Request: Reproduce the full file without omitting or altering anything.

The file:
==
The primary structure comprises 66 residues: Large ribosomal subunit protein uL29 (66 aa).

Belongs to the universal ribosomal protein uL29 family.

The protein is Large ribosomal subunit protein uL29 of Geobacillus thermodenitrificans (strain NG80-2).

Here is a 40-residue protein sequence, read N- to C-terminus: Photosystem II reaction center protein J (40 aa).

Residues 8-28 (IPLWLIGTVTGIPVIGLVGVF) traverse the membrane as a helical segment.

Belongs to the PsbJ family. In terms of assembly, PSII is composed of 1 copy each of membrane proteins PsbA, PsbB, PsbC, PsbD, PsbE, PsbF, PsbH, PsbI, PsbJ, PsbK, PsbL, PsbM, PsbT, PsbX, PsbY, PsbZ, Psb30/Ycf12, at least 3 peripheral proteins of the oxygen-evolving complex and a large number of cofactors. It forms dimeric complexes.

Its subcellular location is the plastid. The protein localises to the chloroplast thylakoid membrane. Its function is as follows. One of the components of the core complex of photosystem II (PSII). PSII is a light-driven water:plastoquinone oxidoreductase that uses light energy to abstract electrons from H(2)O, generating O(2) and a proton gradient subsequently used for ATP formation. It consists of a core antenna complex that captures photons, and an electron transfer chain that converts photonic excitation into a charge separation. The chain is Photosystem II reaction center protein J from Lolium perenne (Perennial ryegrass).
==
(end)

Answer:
The primary structure comprises 66 residues: Large ribosomal subunit protein uL29 (66 aa).

Belongs to the universal ribosomal protein uL29 family.

The protein is Large ribosomal subunit protein uL29 of Geobacillus thermodenitrificans (strain NG80-2).

Here is a 40-residue protein sequence, read N- to C-terminus: Photosystem II reaction center protein J (40 aa).

Residues 8-28 (IPLWLIGTVTGIPVIGLVGVF) traverse the membrane as a helical segment.

Belongs to the PsbJ family. In terms of assembly, PSII is composed of 1 copy each of membrane proteins PsbA, PsbB, PsbC, PsbD, PsbE, PsbF, PsbH, PsbI, PsbJ, PsbK, PsbL, PsbM, PsbT, PsbX, PsbY, PsbZ, Psb30/Ycf12, at least 3 peripheral proteins of the oxygen-evolving complex and a large number of cofactors. It forms dimeric complexes.

Its subcellular location is the plastid. The protein localises to the chloroplast thylakoid membrane. Its function is as follows. One of the components of the core complex of photosystem II (PSII). PSII is a light-driven water:plastoquinone oxidoreductase that uses light energy to abstract electrons from H(2)O, generating O(2) and a proton gradient subsequently used for ATP formation. It consists of a core antenna complex that captures photons, and an electron transfer chain that converts photonic excitation into a charge separation. The chain is Photosystem II reaction center protein J from Lolium perenne (Perennial ryegrass).